Weaving together multiple strands and generations of this family, from the Deep South to California, from the 1950s to the 1990s, Brit Bennett produces a story that is at once a riveting, emotional family story and a brilliant exploration of the American history of passing. Looking well beyond issues of race, The Vanishing Half considers the lasting influence of the past as it shapes a person’s decisions, desires, and expectations, and explores some of the multiple reasons and realms in which people sometimes feel pulled to live as something other than their origins.

As with her New York Times-bestselling debut The Mothers, Brit Bennett offers an engrossing page-turner about family and relationships that is immersive and provocative, compassionate and wise.”

My Review

4.5/5 stars

“All there was to being white was acting like you were.”

I have been hearing about “ The Vanishing Half” for some time now. Even though it is not in a typical genre that I would rush to check out, something just drew me to this book. On a whim, I decided to read it and I am so glad that I did.

At first, I was a little taken aback by the alternating timelines and scenes that wove between past and present and back again, sometimes very abruptly and without warning. I quickly fell into step with Brit Bennett’s amazing storytelling and did not want the book to end. This is not just Desiree and Stella’s story. It is also Jude and Kennedy’s. I loved the various point of views. The characters came alive and were very well developed. Each character in this story served as a  piece of a puzzle and it was so enthralling to sit back and watch the pieces fall into place.  Stella was a character that infuriated me, but I also pitied her at the same time. Colorism has been a huge issue in the Black community for quite some time. “Passing” is not unheard of. “The Vanishing Half” puts these issues straight to the forefront. It was truly thought-provoking, emotional, and poignant.  I would definitely recommend. I look forward to reading more from Brit Bennett in the future.

ARC Review: “This Is My America” by Kim Johnson



Dear Martin meets Just Mercy in this unflinching yet uplifting YA novel that explores the racist injustices in the American justice system.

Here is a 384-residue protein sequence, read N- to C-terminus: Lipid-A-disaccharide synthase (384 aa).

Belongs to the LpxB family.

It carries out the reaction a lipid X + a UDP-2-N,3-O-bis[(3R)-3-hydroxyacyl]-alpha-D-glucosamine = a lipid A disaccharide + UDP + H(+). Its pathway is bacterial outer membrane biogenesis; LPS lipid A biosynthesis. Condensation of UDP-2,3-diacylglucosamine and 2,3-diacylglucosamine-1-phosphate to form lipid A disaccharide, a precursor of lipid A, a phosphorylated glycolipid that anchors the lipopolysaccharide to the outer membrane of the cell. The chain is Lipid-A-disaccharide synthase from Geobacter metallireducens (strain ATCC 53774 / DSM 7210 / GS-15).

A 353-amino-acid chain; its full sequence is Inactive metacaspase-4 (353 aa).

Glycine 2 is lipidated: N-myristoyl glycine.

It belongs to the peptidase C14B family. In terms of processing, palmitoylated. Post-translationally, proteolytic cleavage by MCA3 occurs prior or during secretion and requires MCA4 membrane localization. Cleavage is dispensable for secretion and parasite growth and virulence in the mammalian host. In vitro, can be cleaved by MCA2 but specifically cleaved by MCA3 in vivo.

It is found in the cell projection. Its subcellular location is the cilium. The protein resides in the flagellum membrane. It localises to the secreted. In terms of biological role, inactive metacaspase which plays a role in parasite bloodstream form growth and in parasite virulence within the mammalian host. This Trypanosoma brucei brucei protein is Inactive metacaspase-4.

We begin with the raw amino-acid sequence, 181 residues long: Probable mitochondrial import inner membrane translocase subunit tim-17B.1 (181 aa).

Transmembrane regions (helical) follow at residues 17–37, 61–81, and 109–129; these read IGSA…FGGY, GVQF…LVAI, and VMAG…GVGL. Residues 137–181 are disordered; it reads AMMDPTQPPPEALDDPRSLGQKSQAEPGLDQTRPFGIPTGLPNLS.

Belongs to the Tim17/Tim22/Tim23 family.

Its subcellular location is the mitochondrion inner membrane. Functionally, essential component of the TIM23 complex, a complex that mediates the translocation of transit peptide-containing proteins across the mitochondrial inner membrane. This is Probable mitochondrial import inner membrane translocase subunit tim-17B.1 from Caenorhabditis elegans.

Every week, seventeen-year-old Tracy Beaumont writes letters to Innocence X, asking the organization to help her father, an innocent Black man on death row. After seven years, Tracy is running out of time—her dad has only 267 days left. Then the unthinkable happens. The police arrive in the night, and Tracy’s older brother, Jamal, goes from being a bright, promising track star to a “thug” on the run, accused of killing a white girl. Determined to save her brother, Tracy investigates what really happened between Jamal and Angela down at the Pike. But will Tracy and her family survive the uncovering of the skeletons of their Texas town’s racist history that still haunt the present?

Fans of Nic Stone and Jason Reynolds won’t want to miss this provocative and gripping debut.”

My Review:

5/5 stars

Time is running out…

Seven years ago, Tracy’s dad was arrested for murder. A murder Tracy is sure he did not commit. With his execution date drawing near, Tracy will stop at nothing to prove his innocence. But everything comes to a halt when Tracy’s brother, Jamal, is accused of murdering a white classmate. Will Tracy be able to save them both or will her family crumble ?

Time is running out…

“This is My America” is a glimpse at real life racial issues in America. While reading, I had to remind myself that this book was not set in the 1960’s but instead is set in the modern-day United States. This book touched on a variety of complex issues when it comes to race in America. The media’s bias was one of them. We see it every time we turn on the news. Other topics included lack of diversity , interracial relationships, duty versus self, and various areas of systematic racism . This book was heavy and even a little difficult to read at times given the present climate of the country. But it was so needed and necessary.

In short, this book held my attention from page one. There were moments that I was overcome by grief, by rage, by hope. The characters were all well developed and each one served a purpose. I loved the mystery aspect of it as well. As a mother to a Black male, this book definitely resonated with me in many, many ways. Tracy is a fierce, determined female lead who will stop at nothing to protect her family . I am in awe that this is a debut novel. I also enjoyed reading the author’s note and list of resources that were included at the end of the book. I cannot wait to get a physical copy for my bookshelf. Definitely a must read in my opinion. Perfect for fans of The Hate You Give, Just Mercy, Dear Martin, and more.


Release Date: July 28th

Mini Review+ Five Thoughts I Had While Reading (#3)